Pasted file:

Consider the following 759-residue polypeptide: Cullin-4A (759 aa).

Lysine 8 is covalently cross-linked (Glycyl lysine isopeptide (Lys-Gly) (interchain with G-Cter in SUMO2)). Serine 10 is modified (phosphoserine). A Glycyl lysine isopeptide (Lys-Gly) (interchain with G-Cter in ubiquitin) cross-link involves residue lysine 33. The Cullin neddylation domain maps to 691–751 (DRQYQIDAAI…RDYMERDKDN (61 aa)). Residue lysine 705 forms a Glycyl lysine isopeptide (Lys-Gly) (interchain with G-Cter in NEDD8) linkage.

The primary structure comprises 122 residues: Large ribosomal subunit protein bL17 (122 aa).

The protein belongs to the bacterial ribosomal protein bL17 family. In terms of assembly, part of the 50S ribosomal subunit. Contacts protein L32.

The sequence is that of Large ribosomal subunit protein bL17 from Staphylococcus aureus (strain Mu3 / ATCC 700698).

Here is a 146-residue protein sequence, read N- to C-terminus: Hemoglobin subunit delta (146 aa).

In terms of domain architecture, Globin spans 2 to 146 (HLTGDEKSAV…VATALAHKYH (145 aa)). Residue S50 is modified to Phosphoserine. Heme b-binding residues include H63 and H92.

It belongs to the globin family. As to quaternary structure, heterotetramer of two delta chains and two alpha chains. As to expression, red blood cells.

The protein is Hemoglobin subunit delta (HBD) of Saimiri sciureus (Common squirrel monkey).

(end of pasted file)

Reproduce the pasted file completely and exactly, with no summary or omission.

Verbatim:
Consider the following 759-residue polypeptide: Cullin-4A (759 aa).

Lysine 8 is covalently cross-linked (Glycyl lysine isopeptide (Lys-Gly) (interchain with G-Cter in SUMO2)). Serine 10 is modified (phosphoserine). A Glycyl lysine isopeptide (Lys-Gly) (interchain with G-Cter in ubiquitin) cross-link involves residue lysine 33. The Cullin neddylation domain maps to 691–751 (DRQYQIDAAI…RDYMERDKDN (61 aa)). Residue lysine 705 forms a Glycyl lysine isopeptide (Lys-Gly) (interchain with G-Cter in NEDD8) linkage.

The primary structure comprises 122 residues: Large ribosomal subunit protein bL17 (122 aa).

The protein belongs to the bacterial ribosomal protein bL17 family. In terms of assembly, part of the 50S ribosomal subunit. Contacts protein L32.

The sequence is that of Large ribosomal subunit protein bL17 from Staphylococcus aureus (strain Mu3 / ATCC 700698).

Here is a 146-residue protein sequence, read N- to C-terminus: Hemoglobin subunit delta (146 aa).

In terms of domain architecture, Globin spans 2 to 146 (HLTGDEKSAV…VATALAHKYH (145 aa)). Residue S50 is modified to Phosphoserine. Heme b-binding residues include H63 and H92.

It belongs to the globin family. As to quaternary structure, heterotetramer of two delta chains and two alpha chains. As to expression, red blood cells.

The protein is Hemoglobin subunit delta (HBD) of Saimiri sciureus (Common squirrel monkey).